19. Chapter Nineteen
Brand burns from brand
until it is burnt out;
fire is from fire quickened.
The trees blossomed green and fair, basking in warm sunlight and cold river water. The wind would sing, brushing the leaves until the trees could hold them no longer. Softly, the wind lifted them and they fell to the ground, no longer green. Red and yellow and brow they coloured the ground until life left them. Only the colour remained, until the snow would cover all and lull life to sleep. Until it woke again, to find that the leaves had become soft earth in which new life could now grow.
Thus passed the years, each season the same and yet not, for new life is different even when it springs from old.
And new life brought change, as it always did.
Middle-earth was not the same but the change was slow. So slow you could almost believe it was the same, as bit by bit greatness vanished. It had to be so, for to vanquish darkness, the light had been sacrificed.
Legolas sat by the quiet fire, staring calmly at the star-filled sky. He was waiting as always; at times it seemed to him his life was nothing but a wait. Waiting for friends to die, for his kindred to leave Middle-earth, for Gimli to step into the warmth of the camp. He had not seen the Dwarf for a while now, and it worried him.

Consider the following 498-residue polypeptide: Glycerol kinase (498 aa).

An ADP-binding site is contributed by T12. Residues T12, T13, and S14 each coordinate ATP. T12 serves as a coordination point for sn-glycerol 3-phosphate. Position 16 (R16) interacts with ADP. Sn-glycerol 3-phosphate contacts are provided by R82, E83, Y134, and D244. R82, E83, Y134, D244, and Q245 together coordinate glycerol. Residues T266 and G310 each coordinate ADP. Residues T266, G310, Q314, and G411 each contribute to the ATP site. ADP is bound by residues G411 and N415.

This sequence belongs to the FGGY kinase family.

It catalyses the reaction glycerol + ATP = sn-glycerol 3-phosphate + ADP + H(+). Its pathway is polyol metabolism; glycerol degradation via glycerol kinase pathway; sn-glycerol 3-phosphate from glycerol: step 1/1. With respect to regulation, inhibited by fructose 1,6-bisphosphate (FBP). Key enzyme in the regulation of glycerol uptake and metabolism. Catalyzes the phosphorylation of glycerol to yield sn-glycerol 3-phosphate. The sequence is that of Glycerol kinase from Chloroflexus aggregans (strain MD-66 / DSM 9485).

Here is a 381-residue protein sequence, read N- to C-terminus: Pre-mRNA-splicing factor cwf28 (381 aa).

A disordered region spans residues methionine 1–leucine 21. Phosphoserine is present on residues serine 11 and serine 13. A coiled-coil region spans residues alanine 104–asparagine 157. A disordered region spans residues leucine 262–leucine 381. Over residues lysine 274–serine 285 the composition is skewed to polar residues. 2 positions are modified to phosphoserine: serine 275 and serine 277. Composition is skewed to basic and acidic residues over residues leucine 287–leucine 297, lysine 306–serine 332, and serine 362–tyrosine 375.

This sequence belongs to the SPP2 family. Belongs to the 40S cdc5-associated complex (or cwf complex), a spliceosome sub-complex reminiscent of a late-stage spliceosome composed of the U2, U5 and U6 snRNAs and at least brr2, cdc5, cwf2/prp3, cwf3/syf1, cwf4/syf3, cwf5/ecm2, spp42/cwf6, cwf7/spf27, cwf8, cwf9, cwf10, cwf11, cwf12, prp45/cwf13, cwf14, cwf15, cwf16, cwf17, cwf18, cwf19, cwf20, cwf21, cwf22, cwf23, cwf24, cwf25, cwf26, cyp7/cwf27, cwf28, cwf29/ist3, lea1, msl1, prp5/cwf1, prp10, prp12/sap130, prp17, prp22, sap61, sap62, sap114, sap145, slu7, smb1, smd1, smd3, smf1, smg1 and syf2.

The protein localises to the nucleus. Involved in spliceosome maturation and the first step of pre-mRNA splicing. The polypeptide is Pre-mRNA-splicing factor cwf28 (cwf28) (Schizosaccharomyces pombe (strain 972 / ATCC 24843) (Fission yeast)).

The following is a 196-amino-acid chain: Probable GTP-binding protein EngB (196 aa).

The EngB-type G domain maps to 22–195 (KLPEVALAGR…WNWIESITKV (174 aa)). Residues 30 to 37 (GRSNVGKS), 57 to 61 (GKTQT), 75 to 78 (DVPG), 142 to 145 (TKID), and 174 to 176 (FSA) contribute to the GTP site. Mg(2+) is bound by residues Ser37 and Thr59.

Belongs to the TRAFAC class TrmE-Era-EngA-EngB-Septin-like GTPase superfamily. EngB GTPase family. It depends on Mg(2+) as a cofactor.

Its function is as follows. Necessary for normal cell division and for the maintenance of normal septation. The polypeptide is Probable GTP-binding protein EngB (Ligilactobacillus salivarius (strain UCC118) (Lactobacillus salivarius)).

It was their place, this. When no duties beckoned they met here, sometimes just speaking of things that had passed, sometimes speaking no words at all. A strange relationship for an Elf to be in, he reflected, but no stranger than a hobbit deciding the fate of Middle-earth.
He heard the Dwarf long before he saw him and he smiled briefly at the heaving breath.
"Legolas," Gimli said softly, sinking down by the fire. The Dwarf looked haggard, Legolas noted, and he felt a strange stab to his heart.
"I almost did not come," Gimli went on and there was a strange look in his eyes. "I thought of merely leaving and perhaps trusting a message to one of your kindred…"
"About Aragorn? I know," Legolas replied. "I went to Minas Tirith and saw his tomb. You were not there."
"I am dying, Legolas."
Legolas froze and his mind went blank. For a blissful moment he thought he had only heard it in his mind, then he saw Gimli's calm expression.
"No," the Elf whispered forcefully.